The Digital Agencies of the Future!

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This compilation of screen grabs from various ad agencies’ Web sites as seen on the iPhone shows how slow the advertising industry has been to respond to the advent of a Flash-less environment. A disproportionately large number of them are broken due to the unavailability of Flash, and almost all of them show a poor regard for graceful degradation. If you’re running a multimillion dollar business, as I assume most of these agencies’ clients are, why would you trust your marketing and advertising to a company that still, three years after its introduction, can’t design for the mobile computing device that dominates the popular discourse? See the full inventory here.

On a side note, the Swedish outpost of Grey Advertising has gone in the completely opposite direction: the TAXI Creative Network reports that Grey Stockholm has abandoned its own site and moved entirely over to Facebook. That’s embarrassing in a whole different way.

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  1. It is amazing. The same is true for restaurant websites: they run Flash (with long splash-page animations) like it’s 1999. But then again, they have the excuse that it’s not *literally their job* to be on top of the latest in interactive design and message dissemination…

  2. And the fashion/couture/luxury industries. “If I were Anna Wintour, I would be screaming at these companies to fix these sites. They reflect poorly on an industry that’s all about effortless style, appearance, confidence, and never, ever having a hair out of place … This is like they’ve got no pants on” -kottke

  3. For folks interested primarily in the “wow” factor mobile accessibility is a tough sell. The iPad is going to change all this as it can truly deliver great web experiences in a way that the small screen of the phone never could.

  4. It’s interesting to contrast Grey Stockholm’s move to Facebook with your other story about Twitter’s move to centralizing their brand. It’s all novelty and yet nothing new. I think it all goes to show how much tunnel vision we get as designers and marketers, thinking that the work we do is vital. People, I think, don’t care so much about identifying with brands so much as they do with stories. Grey Stockholm’s and Twitter’s strategies both make for interesting stories and so get more attention, which is what marketing is about to begin with.

  5. without sounding too disrespectful, i feel that statements like this are contributing to the problem. you (Khoi) make it sounds like iPhone is the “one grand disruptive event” that occurred 3 years ago and fundamentally shifted the mobile landscape.

    (which simply isn’t true. number of smartphones sold has doubled, and mobile web traffic has quadrupled steadily every year since 2005, and iPhone launch in 2007 doesn’t even register as a blip on those graphs)

    the only thing that iPhone does in fact dominate, as you say, is mind-share, but that is the wrong way of thinking about these things. 10 years ago, IE6 dominated the market, and Flash dominated the mind-share, so every agency built a fancy flash site.

    today, iPad is the new shiny thing, and i bet in a year, half of those agencies will have “a mobile site” built for iPhone/iPad (that will just maybe, with some luck, work on other touch-enabled-webkit-based mobile browsers).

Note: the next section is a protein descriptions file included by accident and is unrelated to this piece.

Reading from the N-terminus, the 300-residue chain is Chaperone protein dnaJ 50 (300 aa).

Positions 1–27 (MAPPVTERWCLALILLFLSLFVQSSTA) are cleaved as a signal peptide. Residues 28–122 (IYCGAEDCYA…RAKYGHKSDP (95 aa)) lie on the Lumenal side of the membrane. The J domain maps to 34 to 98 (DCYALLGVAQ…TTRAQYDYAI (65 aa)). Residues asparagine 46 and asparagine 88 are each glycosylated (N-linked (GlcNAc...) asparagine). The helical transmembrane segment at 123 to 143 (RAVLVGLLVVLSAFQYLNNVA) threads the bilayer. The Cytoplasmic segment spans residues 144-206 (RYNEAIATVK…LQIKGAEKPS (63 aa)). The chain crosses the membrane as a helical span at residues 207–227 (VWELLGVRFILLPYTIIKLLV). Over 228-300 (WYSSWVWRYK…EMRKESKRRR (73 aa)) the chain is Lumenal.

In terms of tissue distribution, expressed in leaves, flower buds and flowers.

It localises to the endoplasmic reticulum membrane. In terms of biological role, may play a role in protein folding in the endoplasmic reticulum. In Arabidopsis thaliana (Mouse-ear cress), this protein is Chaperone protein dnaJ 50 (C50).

as this comment is getting longer than the original blog post, i will stop, hoping that i conveyed the fallacy of that kind of thinking..

  6. Tom: I see your point, but I would respectfully argue that it’s a subjective take on the situation. On the other hand, it would seem obvious to me that many of these agencies’ clients are looking to broadcast their brands and messages on iOS devices in particular, and it seems incongruous that the agencies’ own sites wouldn’t run on those devices. That’s the irony here.

  7. This issue was brought up when our agency was launching its new site two years ago (160over90.com). The decision to go with Flash was based on the fact that we feel it’s the best way to display our work–and that very few potential clients (the audience for our site) would be selecting their next agency via Safari on an iPhone. That said, we simply created a stripped-back, non-Flash mobile version for those few who might happen on our site. Our analytics still tell us that this audience is still very small.

  8. very interesting to see.

    maybe it actually shows how much people and agencies like flash! maybe steve jobs got it wrong on this one and flash really is seen as an integral part of the web. at the moment…

    there is so much online debate among a select crowd about whether flash is dead, and is steve jobs the messiah/devil, and lots of hype about smart phones and mobile web. but it is a distorted view that most people do not subscribe to.

    most people aren’t checking out advertising agency websites on their smartphones. most people use smartphones for making calls, sending txts, writing emails, using map applications, taking photos and going on facebook. i think jim walls comments back this up.

    the ipad may persuade some agencies to do an ios version of their site, but as more tablets running flashplayer are released and ios market share drops further then agencies may be less inclined to spend the time and money on such a tiny audience.